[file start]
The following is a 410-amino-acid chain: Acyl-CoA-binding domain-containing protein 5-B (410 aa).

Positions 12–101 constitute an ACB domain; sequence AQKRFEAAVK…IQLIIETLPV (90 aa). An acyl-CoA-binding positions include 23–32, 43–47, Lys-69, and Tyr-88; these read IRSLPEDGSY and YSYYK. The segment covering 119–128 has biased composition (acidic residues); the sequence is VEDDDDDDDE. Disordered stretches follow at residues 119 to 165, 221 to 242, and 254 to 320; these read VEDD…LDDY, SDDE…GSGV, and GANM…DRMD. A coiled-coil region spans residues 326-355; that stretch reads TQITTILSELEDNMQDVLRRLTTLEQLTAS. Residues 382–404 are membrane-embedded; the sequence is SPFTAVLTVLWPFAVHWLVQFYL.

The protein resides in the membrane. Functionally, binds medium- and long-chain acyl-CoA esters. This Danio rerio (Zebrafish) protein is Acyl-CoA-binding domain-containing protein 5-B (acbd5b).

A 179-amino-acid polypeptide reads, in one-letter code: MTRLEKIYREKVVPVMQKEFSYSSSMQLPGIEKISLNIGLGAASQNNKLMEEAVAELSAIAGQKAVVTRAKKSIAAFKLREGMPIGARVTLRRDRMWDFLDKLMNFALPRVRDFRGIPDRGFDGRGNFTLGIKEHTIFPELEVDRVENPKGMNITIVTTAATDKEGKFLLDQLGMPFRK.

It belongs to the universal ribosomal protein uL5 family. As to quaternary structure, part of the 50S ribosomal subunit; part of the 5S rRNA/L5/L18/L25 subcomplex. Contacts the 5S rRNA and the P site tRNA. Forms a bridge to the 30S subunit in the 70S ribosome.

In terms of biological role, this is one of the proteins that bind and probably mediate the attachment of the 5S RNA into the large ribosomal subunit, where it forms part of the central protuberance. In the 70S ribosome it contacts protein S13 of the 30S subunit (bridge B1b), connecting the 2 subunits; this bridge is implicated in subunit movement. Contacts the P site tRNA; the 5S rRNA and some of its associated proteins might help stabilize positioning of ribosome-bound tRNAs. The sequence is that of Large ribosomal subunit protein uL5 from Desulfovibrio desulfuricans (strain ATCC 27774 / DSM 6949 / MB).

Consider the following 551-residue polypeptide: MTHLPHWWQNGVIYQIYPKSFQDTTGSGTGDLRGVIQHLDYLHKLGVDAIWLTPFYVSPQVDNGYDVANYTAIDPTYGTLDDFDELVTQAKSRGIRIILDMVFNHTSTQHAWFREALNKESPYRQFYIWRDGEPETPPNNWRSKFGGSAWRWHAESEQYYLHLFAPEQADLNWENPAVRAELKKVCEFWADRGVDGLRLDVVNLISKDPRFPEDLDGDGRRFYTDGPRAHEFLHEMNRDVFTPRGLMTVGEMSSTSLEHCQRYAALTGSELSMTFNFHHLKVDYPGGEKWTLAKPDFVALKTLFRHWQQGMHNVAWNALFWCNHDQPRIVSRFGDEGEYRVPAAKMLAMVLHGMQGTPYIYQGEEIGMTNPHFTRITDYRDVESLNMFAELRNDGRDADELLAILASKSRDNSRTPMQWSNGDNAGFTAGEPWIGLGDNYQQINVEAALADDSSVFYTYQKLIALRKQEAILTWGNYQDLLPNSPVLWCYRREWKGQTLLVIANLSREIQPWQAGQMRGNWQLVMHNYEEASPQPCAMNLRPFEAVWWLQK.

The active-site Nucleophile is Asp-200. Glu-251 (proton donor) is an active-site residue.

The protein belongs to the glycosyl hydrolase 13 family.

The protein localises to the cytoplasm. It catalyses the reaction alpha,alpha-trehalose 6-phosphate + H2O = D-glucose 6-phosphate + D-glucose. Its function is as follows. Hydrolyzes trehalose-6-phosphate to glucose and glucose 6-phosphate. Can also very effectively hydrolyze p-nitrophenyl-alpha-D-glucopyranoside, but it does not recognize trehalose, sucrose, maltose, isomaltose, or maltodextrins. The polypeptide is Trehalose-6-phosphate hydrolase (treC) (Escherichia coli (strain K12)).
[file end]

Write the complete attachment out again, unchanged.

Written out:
The following is a 410-amino-acid chain: Acyl-CoA-binding domain-containing protein 5-B (410 aa).

Positions 12–101 constitute an ACB domain; sequence AQKRFEAAVK…IQLIIETLPV (90 aa). An acyl-CoA-binding positions include 23–32, 43–47, Lys-69, and Tyr-88; these read IRSLPEDGSY and YSYYK. The segment covering 119–128 has biased composition (acidic residues); the sequence is VEDDDDDDDE. Disordered stretches follow at residues 119 to 165, 221 to 242, and 254 to 320; these read VEDD…LDDY, SDDE…GSGV, and GANM…DRMD. A coiled-coil region spans residues 326-355; that stretch reads TQITTILSELEDNMQDVLRRLTTLEQLTAS. Residues 382–404 are membrane-embedded; the sequence is SPFTAVLTVLWPFAVHWLVQFYL.

The protein resides in the membrane. Functionally, binds medium- and long-chain acyl-CoA esters. This Danio rerio (Zebrafish) protein is Acyl-CoA-binding domain-containing protein 5-B (acbd5b).

A 179-amino-acid polypeptide reads, in one-letter code: MTRLEKIYREKVVPVMQKEFSYSSSMQLPGIEKISLNIGLGAASQNNKLMEEAVAELSAIAGQKAVVTRAKKSIAAFKLREGMPIGARVTLRRDRMWDFLDKLMNFALPRVRDFRGIPDRGFDGRGNFTLGIKEHTIFPELEVDRVENPKGMNITIVTTAATDKEGKFLLDQLGMPFRK.

It belongs to the universal ribosomal protein uL5 family. As to quaternary structure, part of the 50S ribosomal subunit; part of the 5S rRNA/L5/L18/L25 subcomplex. Contacts the 5S rRNA and the P site tRNA. Forms a bridge to the 30S subunit in the 70S ribosome.

In terms of biological role, this is one of the proteins that bind and probably mediate the attachment of the 5S RNA into the large ribosomal subunit, where it forms part of the central protuberance. In the 70S ribosome it contacts protein S13 of the 30S subunit (bridge B1b), connecting the 2 subunits; this bridge is implicated in subunit movement. Contacts the P site tRNA; the 5S rRNA and some of its associated proteins might help stabilize positioning of ribosome-bound tRNAs. The sequence is that of Large ribosomal subunit protein uL5 from Desulfovibrio desulfuricans (strain ATCC 27774 / DSM 6949 / MB).

Consider the following 551-residue polypeptide: MTHLPHWWQNGVIYQIYPKSFQDTTGSGTGDLRGVIQHLDYLHKLGVDAIWLTPFYVSPQVDNGYDVANYTAIDPTYGTLDDFDELVTQAKSRGIRIILDMVFNHTSTQHAWFREALNKESPYRQFYIWRDGEPETPPNNWRSKFGGSAWRWHAESEQYYLHLFAPEQADLNWENPAVRAELKKVCEFWADRGVDGLRLDVVNLISKDPRFPEDLDGDGRRFYTDGPRAHEFLHEMNRDVFTPRGLMTVGEMSSTSLEHCQRYAALTGSELSMTFNFHHLKVDYPGGEKWTLAKPDFVALKTLFRHWQQGMHNVAWNALFWCNHDQPRIVSRFGDEGEYRVPAAKMLAMVLHGMQGTPYIYQGEEIGMTNPHFTRITDYRDVESLNMFAELRNDGRDADELLAILASKSRDNSRTPMQWSNGDNAGFTAGEPWIGLGDNYQQINVEAALADDSSVFYTYQKLIALRKQEAILTWGNYQDLLPNSPVLWCYRREWKGQTLLVIANLSREIQPWQAGQMRGNWQLVMHNYEEASPQPCAMNLRPFEAVWWLQK.

The active-site Nucleophile is Asp-200. Glu-251 (proton donor) is an active-site residue.

The protein belongs to the glycosyl hydrolase 13 family.

The protein localises to the cytoplasm. It catalyses the reaction alpha,alpha-trehalose 6-phosphate + H2O = D-glucose 6-phosphate + D-glucose. Its function is as follows. Hydrolyzes trehalose-6-phosphate to glucose and glucose 6-phosphate. Can also very effectively hydrolyze p-nitrophenyl-alpha-D-glucopyranoside, but it does not recognize trehalose, sucrose, maltose, isomaltose, or maltodextrins. The polypeptide is Trehalose-6-phosphate hydrolase (treC) (Escherichia coli (strain K12)).